In the past year and a half, film festivals, like so many other events, have had to go digital. PBS was ahead of the curve with the Short Film Festival, which has spotlighted short-form independent films online for a decade now. This year, the Short Film Festival takes place Monday, July 12 through Friday, July 23 and will feature 25 films in the categories of culture, family, humanity, identity, race, and society.
The Festival kicks off with a virtual event on July 12 at 6:00 pm CT that will include a preview of this year's films and a discussion panel with previous winners of the Festival (register here). All the films will be available to stream on wttw.com and the PBS app beginning July 12, and will be released on the Festival's Facebook page over the next two weeks.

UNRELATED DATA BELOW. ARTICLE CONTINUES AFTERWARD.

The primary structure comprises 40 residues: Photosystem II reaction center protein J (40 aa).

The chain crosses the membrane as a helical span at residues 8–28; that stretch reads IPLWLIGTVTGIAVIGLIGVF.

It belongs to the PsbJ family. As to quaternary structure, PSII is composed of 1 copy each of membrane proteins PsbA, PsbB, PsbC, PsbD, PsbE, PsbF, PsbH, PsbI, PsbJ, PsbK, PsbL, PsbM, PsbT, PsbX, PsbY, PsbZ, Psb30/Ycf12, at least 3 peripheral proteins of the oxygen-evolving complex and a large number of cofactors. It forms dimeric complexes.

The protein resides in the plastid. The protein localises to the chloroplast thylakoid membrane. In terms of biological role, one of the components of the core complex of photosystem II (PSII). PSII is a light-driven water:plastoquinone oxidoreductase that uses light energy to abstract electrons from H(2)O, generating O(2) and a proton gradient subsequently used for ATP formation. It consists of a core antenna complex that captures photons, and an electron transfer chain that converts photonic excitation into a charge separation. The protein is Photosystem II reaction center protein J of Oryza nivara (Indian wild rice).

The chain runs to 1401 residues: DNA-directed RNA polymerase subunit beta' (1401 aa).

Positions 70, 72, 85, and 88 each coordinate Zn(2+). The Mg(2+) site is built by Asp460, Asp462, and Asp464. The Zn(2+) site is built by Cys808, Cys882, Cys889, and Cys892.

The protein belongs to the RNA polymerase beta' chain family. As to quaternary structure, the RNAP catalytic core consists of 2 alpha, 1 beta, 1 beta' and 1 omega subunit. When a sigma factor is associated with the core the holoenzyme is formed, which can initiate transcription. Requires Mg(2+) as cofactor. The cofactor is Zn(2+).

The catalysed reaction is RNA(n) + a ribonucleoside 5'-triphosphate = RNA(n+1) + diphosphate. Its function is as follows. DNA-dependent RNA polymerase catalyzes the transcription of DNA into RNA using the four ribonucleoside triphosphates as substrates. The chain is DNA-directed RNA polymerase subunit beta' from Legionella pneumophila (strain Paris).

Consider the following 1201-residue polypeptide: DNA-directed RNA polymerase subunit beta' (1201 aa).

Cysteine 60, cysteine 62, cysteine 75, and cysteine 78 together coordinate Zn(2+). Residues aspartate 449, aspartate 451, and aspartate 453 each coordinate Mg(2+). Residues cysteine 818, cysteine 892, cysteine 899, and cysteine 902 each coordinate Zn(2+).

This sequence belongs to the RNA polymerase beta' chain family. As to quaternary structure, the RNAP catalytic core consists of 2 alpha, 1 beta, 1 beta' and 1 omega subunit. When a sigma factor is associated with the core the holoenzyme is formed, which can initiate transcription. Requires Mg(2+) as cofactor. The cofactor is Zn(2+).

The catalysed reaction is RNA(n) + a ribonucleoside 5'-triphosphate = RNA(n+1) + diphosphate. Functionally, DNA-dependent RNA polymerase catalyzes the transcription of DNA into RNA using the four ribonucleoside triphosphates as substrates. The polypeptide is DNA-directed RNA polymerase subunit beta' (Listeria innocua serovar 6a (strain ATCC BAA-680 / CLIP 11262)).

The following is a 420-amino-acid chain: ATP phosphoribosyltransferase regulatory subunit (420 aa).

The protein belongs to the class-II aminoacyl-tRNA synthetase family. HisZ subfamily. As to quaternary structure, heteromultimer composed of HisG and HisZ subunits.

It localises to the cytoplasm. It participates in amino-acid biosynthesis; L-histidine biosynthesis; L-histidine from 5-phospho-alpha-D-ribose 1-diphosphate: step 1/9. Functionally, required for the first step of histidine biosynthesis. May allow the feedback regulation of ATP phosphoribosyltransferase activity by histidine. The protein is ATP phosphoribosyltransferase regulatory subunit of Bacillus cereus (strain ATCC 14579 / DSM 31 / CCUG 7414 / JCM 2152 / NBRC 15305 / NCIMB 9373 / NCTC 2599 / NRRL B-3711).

Settle in with some friends and family either at home or virtually with a viewing party kit containing everything from film-appropriate snack recipes from PBS Food to discussion questions to stimulate some engaging post-viewing conversations.
Nine jury members, respected professionals in independent film and public media, will select their favorite film of the Festival. Several films come from Illinois, selected by Illinois Public Media and Carbondale's WSIU. Find the full list of films in the graphic below, with descriptions of each separated by category below that and a preview of the entire Film Festival below that.